A Reflection on Pepsi's Price & Income Elasticity

907 words 4 pages
Pepsi, A reflection on its price & income elasticity
Laura-Ashley Williams
Colorado Technical University

Author Note
This paper was prepared for [ECON212], [CS13-01], taught by [Professor James Pirner] on [July 23, 2014]. Introduction
The product chosen was Pepsi. It is a product produced by PepsiCo, which is one of the world's top marketer of premium juices and soft drinks. PepsiCo offers products to over 200 countries and territories, and our Global Brands are our biggest sellers. Pepsi is a carbonated soft drink sold in stores, restaurants, and vending machines internationally. Pepsi-Cola was created in the late 1890s by Caleb Bradham, a New Bern, N.C. pharmacist. Pepsi is one of the world’s most iconic and recognized
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It will rise, since people will buy less coke and more Pepsi. Thus the demand for Pepsi will rise or also lead to increase of demand for other aerated drinks. Cross-Price elasticity of demand for Pepsi Cola with respect to the price of Coca Cola is equal to a positive value which implies Pepsi-Cola is a substitute for Coca-Cola. The cross elasticity between Coke and Pepsi is high, making them strong substitutes for each other. In addition, Coke and Pepsi together sell about 75 percent of all carbonated cola drinks consumed in the United States. Taken together, the high cross-elasticities and the large market shares suggest that the government would likely block a merger between Coke and Pepsi because the merger would substantially lessen competition.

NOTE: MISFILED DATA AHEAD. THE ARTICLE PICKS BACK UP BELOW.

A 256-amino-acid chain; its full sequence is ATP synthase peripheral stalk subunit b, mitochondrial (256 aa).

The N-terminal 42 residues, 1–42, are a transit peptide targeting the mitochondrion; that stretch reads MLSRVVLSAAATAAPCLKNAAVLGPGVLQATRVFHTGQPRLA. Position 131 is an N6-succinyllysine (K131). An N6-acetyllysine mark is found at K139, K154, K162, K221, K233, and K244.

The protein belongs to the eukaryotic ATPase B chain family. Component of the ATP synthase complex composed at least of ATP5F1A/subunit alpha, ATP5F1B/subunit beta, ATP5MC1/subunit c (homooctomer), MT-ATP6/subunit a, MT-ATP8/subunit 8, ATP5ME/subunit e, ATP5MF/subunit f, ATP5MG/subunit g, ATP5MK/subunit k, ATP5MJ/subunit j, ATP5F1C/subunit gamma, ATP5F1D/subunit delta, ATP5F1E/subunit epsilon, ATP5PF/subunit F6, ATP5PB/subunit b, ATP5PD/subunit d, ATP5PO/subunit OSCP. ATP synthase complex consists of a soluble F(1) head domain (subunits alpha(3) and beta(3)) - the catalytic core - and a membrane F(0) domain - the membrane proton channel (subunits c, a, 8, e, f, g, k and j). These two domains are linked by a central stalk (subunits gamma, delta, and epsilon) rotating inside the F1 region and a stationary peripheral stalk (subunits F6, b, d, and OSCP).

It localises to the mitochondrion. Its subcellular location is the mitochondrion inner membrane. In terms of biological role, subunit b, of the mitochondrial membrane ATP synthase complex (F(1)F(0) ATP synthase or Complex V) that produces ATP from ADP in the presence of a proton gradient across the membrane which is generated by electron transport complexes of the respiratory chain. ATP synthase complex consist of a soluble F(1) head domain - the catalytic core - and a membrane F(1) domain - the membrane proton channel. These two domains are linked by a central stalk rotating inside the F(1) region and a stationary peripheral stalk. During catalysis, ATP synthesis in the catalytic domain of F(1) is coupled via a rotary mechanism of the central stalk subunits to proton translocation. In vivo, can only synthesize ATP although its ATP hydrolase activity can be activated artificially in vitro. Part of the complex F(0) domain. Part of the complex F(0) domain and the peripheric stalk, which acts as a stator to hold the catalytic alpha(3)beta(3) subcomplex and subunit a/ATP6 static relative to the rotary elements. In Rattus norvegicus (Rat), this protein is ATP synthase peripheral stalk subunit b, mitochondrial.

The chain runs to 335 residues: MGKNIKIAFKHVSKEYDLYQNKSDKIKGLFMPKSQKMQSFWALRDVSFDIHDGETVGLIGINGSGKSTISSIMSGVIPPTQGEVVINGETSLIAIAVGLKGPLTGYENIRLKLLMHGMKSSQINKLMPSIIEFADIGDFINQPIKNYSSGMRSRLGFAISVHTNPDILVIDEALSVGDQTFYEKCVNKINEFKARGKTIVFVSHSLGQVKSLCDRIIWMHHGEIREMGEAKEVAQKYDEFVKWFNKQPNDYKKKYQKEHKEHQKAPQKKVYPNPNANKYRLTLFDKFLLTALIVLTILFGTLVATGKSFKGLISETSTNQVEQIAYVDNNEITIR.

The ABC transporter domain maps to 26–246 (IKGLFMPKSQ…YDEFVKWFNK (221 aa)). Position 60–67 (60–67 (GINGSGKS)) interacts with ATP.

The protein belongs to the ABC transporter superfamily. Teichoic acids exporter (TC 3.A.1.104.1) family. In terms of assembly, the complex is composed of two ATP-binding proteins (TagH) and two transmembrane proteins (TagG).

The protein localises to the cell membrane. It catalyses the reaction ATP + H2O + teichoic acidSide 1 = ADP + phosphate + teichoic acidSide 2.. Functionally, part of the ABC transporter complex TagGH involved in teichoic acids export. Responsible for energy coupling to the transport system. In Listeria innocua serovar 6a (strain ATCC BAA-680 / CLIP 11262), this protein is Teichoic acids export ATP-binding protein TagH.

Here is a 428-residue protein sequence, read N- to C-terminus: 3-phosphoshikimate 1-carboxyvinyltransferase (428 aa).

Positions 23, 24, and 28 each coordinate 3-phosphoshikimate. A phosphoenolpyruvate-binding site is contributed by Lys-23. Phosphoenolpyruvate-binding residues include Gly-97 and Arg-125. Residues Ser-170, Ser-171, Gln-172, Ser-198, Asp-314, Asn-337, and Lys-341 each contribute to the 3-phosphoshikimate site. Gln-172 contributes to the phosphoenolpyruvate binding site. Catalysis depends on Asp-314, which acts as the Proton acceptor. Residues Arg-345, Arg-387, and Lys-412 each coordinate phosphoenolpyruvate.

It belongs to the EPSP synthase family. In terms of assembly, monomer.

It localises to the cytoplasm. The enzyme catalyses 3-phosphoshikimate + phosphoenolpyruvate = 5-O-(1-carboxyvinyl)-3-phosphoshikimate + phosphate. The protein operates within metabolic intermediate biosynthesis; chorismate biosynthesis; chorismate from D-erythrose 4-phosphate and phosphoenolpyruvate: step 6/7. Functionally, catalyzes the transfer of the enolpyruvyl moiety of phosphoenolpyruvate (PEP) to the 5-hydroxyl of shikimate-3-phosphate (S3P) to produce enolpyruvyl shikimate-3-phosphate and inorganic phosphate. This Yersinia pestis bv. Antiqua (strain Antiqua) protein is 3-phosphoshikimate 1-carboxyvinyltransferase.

Since the product Pepsi is elastic in nature therefore if there is a slight increase in the price of the product, there is a tremendous change in demand of the product because of the number of other substitutes available in the market. Pepsi, a normal good is a good the demand for which increases as income increases. The income effect is positive and the substitution effect is positive. Therefore as price increases, demand falls, and vice versa. Normal goods have a positive income elasticity of demand.
Price, Cross-Price, and Income Elasticities of Demand for Coca-Cola and